for the dinner service, but she’s also opened
up a in-house bakery. You wanna learn? You’ll be my new helper. [Frank] I would love to, sure. One thing I notice is that
you didn’t take any notes. [Frank] Oh, here we go. Look at, no, listen,
all up here baby. How can you
remember this, though? All up here, just
wait, just wait. This I gotta see. Just wait, gimme a plate. Let me show this, let
me show this guy up. Look at my circle. Now we gotta get a
raspberry, hold all your- All around the outside, yeah? I know somebody who’s
jealous right now. This is a close up
version of the sun. Get your cloud in here. [Frank] Dollop in there. Yeah, that’s good, good, good. If there’s anything
that I know how to use, it’s a chef’s knife,
not the executive one. Look at this, all right? How about one of
these, just because, because you have them, right? Oh, Nellie, look at this. Bam! (Heather laughs)
My sun’s even bigger. We got the sunrise
and the sunset. Not bad. Helen! (Helen screams)
Oh my gosh, the food in this town is fantastic! I’ve had Indian breakfast,
I’ve had pancakes, I made my own dessert, wow! (Helen screams)
(joyful music) The thing about Lake Worth
that I always said is that, you know, when you
come to Lake Worth, you fall in love with it. And I like to say West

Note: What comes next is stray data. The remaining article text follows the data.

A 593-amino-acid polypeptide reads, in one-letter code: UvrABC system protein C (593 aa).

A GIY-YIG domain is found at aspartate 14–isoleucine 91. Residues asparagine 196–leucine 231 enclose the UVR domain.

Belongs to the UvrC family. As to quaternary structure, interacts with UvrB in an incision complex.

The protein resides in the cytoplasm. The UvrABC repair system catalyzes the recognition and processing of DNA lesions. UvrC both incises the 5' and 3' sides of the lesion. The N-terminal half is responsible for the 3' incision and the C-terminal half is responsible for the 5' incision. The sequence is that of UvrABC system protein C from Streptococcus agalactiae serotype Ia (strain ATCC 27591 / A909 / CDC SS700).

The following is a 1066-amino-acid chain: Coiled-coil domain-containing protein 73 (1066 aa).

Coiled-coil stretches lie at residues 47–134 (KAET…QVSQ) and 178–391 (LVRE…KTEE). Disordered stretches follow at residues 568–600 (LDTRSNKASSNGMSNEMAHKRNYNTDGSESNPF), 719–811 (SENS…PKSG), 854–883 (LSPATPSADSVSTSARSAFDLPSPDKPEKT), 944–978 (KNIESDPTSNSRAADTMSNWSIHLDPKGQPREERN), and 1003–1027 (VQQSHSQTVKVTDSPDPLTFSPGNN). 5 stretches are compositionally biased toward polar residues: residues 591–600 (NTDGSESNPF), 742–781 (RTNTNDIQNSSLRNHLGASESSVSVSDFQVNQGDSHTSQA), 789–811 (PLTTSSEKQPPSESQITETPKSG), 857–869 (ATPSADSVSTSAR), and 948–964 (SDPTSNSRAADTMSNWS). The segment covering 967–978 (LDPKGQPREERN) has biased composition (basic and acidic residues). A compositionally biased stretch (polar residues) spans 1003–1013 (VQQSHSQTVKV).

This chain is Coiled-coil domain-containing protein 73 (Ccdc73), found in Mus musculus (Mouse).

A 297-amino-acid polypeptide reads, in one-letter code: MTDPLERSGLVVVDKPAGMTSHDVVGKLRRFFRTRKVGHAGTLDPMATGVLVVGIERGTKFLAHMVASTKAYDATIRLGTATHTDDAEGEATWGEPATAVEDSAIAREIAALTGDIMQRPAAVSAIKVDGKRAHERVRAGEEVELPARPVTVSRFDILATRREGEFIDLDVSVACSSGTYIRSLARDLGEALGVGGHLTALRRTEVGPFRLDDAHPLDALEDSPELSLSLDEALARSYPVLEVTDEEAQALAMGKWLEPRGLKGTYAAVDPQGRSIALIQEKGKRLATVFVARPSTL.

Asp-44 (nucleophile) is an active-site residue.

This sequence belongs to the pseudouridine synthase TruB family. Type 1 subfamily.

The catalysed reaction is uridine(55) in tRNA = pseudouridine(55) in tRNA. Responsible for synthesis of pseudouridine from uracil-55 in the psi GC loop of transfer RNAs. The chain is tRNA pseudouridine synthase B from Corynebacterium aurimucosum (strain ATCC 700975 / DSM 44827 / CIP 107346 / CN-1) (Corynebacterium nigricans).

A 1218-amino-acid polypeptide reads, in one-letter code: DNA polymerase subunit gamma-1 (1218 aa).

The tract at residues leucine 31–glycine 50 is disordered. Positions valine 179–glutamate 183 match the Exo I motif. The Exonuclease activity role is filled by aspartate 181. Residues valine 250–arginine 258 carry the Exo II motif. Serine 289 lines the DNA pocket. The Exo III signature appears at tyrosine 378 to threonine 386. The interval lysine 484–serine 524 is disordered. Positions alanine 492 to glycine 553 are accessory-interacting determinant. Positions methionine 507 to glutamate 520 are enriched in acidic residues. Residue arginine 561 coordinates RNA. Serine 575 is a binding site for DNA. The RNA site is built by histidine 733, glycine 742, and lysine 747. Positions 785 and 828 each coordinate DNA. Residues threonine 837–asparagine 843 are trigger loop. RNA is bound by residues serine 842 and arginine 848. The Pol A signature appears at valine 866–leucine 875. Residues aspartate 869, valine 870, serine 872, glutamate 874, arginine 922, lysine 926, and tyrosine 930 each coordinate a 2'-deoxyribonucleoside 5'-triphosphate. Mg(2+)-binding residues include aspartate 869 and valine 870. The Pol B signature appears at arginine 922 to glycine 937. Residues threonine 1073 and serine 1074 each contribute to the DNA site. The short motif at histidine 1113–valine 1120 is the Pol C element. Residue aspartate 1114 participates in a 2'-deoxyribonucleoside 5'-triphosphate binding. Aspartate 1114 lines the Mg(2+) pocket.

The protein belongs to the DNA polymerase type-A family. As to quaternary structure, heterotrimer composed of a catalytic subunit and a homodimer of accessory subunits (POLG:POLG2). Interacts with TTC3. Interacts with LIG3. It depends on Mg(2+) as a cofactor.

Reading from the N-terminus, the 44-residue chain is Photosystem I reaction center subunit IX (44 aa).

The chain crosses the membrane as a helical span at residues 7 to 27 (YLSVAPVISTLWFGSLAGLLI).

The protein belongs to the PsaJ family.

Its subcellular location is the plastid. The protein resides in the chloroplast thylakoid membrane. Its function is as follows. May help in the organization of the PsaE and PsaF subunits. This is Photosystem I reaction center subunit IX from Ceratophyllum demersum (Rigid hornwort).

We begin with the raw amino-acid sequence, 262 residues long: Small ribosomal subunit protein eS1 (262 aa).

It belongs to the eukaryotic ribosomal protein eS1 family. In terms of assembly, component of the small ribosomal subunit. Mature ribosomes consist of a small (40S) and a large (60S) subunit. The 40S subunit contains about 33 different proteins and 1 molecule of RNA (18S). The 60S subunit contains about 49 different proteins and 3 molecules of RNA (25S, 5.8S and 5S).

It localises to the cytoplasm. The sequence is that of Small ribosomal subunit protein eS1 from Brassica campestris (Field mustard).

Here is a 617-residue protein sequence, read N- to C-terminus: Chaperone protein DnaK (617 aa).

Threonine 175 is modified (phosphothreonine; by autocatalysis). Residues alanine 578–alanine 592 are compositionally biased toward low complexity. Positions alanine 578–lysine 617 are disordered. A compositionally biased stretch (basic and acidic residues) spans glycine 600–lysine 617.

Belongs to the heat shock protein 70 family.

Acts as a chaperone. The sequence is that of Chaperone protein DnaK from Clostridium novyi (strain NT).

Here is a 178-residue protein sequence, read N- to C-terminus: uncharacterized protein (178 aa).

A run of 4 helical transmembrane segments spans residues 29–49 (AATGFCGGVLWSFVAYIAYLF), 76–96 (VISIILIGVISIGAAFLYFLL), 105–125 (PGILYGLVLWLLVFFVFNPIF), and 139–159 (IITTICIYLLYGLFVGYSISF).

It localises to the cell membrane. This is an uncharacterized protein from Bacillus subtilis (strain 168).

Palm Beach or Boca Raton, maybe where fine art is sold,
but Lake Worth is where it’s created. [Frank] Look at that. We’ve got it all. In addition, you know, we’re sort of like
the combination of where Key West meets
Greenwich Village. You’ve got old Florida families
whose daddy planted that avocado tree back in 1919,
and you’ve got every pierced, colored hair, grommet eared,
everything and everyone comes together. We appreciate the
differences that we have and we cherish our diversity. (rocky music)
The pavement beneath my feet may look bare right now,
but every year tens of thousands of art lovers
converge upon Lake Worth for the world’s largest
street-painting festival. Over 600 artists come
here with chalk and paint and turn these streets into
a magnificent works of art. Let’s check in with two guys
who know what the hype is all about. How does the chalk art, right,
on the ground, outdoors, how does that differ as a
medium from, say, painting? You know, the main thing
is the psychological. Knowing that you’re gonna do it,
you may not even get it done, because if the skies open up
when you’re halfway through you just gotta accept
it and move on. I was gonna say, so if it
rains, you’re, you’re done. Just kind of zen
and you know, understand it is what it is, you know. Right, where do you, where do you, go for
your inspiration? Do you go look at
me and go, man, I’d really like to chalk
paint this guy, right? Do you ever-
We actually do a lot of just kind goofy, you know,
ah, you know, whimsical. Caricatures, kind of stuff? Pop reference, you know. So you’re just big kids,